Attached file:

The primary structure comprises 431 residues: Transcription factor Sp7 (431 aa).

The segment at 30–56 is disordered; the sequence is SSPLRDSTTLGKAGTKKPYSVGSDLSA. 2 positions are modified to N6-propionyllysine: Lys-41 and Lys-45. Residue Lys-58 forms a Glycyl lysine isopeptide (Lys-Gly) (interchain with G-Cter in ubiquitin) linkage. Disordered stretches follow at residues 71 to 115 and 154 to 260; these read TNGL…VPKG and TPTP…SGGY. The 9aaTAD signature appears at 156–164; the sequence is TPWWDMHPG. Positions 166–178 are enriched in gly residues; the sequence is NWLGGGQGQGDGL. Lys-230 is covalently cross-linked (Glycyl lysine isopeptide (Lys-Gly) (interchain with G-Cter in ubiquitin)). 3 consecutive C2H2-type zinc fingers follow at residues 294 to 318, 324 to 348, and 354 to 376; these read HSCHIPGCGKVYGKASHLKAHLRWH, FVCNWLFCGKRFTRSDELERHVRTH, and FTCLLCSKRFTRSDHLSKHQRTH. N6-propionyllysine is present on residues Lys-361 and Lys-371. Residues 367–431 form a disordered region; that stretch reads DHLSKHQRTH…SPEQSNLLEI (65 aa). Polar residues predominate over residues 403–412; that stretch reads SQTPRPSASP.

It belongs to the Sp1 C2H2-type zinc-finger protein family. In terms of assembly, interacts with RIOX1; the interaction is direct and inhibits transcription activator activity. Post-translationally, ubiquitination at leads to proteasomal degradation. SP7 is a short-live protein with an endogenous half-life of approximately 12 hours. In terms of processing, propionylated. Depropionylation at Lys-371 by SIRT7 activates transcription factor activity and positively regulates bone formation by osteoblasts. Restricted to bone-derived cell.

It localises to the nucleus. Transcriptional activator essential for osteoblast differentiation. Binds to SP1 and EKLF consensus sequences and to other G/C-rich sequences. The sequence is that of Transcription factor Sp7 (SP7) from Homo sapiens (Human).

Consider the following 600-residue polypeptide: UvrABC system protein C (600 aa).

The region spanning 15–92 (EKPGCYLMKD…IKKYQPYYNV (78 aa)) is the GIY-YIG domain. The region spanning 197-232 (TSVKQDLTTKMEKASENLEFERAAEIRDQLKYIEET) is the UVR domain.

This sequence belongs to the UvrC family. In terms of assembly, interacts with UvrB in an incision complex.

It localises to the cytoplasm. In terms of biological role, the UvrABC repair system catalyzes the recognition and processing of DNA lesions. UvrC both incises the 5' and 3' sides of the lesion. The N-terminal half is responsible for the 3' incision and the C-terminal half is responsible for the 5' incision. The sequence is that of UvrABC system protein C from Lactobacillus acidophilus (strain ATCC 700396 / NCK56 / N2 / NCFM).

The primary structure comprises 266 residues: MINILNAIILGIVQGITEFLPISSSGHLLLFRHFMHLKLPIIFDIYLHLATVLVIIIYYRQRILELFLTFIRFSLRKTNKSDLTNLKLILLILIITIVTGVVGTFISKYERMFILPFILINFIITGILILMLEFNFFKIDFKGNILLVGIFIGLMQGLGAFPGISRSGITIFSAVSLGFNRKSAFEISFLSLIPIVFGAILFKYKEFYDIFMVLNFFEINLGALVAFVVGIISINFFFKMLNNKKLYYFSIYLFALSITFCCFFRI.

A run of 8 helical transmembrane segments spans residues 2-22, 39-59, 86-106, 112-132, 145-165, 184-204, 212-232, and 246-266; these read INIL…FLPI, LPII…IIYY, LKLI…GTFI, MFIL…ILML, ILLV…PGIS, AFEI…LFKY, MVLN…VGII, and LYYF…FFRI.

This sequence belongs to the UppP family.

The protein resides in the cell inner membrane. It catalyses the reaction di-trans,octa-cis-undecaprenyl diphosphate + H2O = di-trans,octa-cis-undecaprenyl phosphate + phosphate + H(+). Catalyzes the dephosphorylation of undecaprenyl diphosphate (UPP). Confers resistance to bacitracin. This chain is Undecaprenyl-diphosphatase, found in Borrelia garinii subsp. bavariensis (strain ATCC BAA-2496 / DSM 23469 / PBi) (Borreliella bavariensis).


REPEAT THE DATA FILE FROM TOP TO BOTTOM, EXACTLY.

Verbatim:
The primary structure comprises 431 residues: Transcription factor Sp7 (431 aa).

The segment at 30–56 is disordered; the sequence is SSPLRDSTTLGKAGTKKPYSVGSDLSA. 2 positions are modified to N6-propionyllysine: Lys-41 and Lys-45. Residue Lys-58 forms a Glycyl lysine isopeptide (Lys-Gly) (interchain with G-Cter in ubiquitin) linkage. Disordered stretches follow at residues 71 to 115 and 154 to 260; these read TNGL…VPKG and TPTP…SGGY. The 9aaTAD signature appears at 156–164; the sequence is TPWWDMHPG. Positions 166–178 are enriched in gly residues; the sequence is NWLGGGQGQGDGL. Lys-230 is covalently cross-linked (Glycyl lysine isopeptide (Lys-Gly) (interchain with G-Cter in ubiquitin)). 3 consecutive C2H2-type zinc fingers follow at residues 294 to 318, 324 to 348, and 354 to 376; these read HSCHIPGCGKVYGKASHLKAHLRWH, FVCNWLFCGKRFTRSDELERHVRTH, and FTCLLCSKRFTRSDHLSKHQRTH. N6-propionyllysine is present on residues Lys-361 and Lys-371. Residues 367–431 form a disordered region; that stretch reads DHLSKHQRTH…SPEQSNLLEI (65 aa). Polar residues predominate over residues 403–412; that stretch reads SQTPRPSASP.

It belongs to the Sp1 C2H2-type zinc-finger protein family. In terms of assembly, interacts with RIOX1; the interaction is direct and inhibits transcription activator activity. Post-translationally, ubiquitination at leads to proteasomal degradation. SP7 is a short-live protein with an endogenous half-life of approximately 12 hours. In terms of processing, propionylated. Depropionylation at Lys-371 by SIRT7 activates transcription factor activity and positively regulates bone formation by osteoblasts. Restricted to bone-derived cell.

It localises to the nucleus. Transcriptional activator essential for osteoblast differentiation. Binds to SP1 and EKLF consensus sequences and to other G/C-rich sequences. The sequence is that of Transcription factor Sp7 (SP7) from Homo sapiens (Human).

Consider the following 600-residue polypeptide: UvrABC system protein C (600 aa).

The region spanning 15–92 (EKPGCYLMKD…IKKYQPYYNV (78 aa)) is the GIY-YIG domain. The region spanning 197-232 (TSVKQDLTTKMEKASENLEFERAAEIRDQLKYIEET) is the UVR domain.

This sequence belongs to the UvrC family. In terms of assembly, interacts with UvrB in an incision complex.

It localises to the cytoplasm. In terms of biological role, the UvrABC repair system catalyzes the recognition and processing of DNA lesions. UvrC both incises the 5' and 3' sides of the lesion. The N-terminal half is responsible for the 3' incision and the C-terminal half is responsible for the 5' incision. The sequence is that of UvrABC system protein C from Lactobacillus acidophilus (strain ATCC 700396 / NCK56 / N2 / NCFM).

The primary structure comprises 266 residues: MINILNAIILGIVQGITEFLPISSSGHLLLFRHFMHLKLPIIFDIYLHLATVLVIIIYYRQRILELFLTFIRFSLRKTNKSDLTNLKLILLILIITIVTGVVGTFISKYERMFILPFILINFIITGILILMLEFNFFKIDFKGNILLVGIFIGLMQGLGAFPGISRSGITIFSAVSLGFNRKSAFEISFLSLIPIVFGAILFKYKEFYDIFMVLNFFEINLGALVAFVVGIISINFFFKMLNNKKLYYFSIYLFALSITFCCFFRI.

A run of 8 helical transmembrane segments spans residues 2-22, 39-59, 86-106, 112-132, 145-165, 184-204, 212-232, and 246-266; these read INIL…FLPI, LPII…IIYY, LKLI…GTFI, MFIL…ILML, ILLV…PGIS, AFEI…LFKY, MVLN…VGII, and LYYF…FFRI.

This sequence belongs to the UppP family.

The protein resides in the cell inner membrane. It catalyses the reaction di-trans,octa-cis-undecaprenyl diphosphate + H2O = di-trans,octa-cis-undecaprenyl phosphate + phosphate + H(+). Catalyzes the dephosphorylation of undecaprenyl diphosphate (UPP). Confers resistance to bacitracin. This chain is Undecaprenyl-diphosphatase, found in Borrelia garinii subsp. bavariensis (strain ATCC BAA-2496 / DSM 23469 / PBi) (Borreliella bavariensis).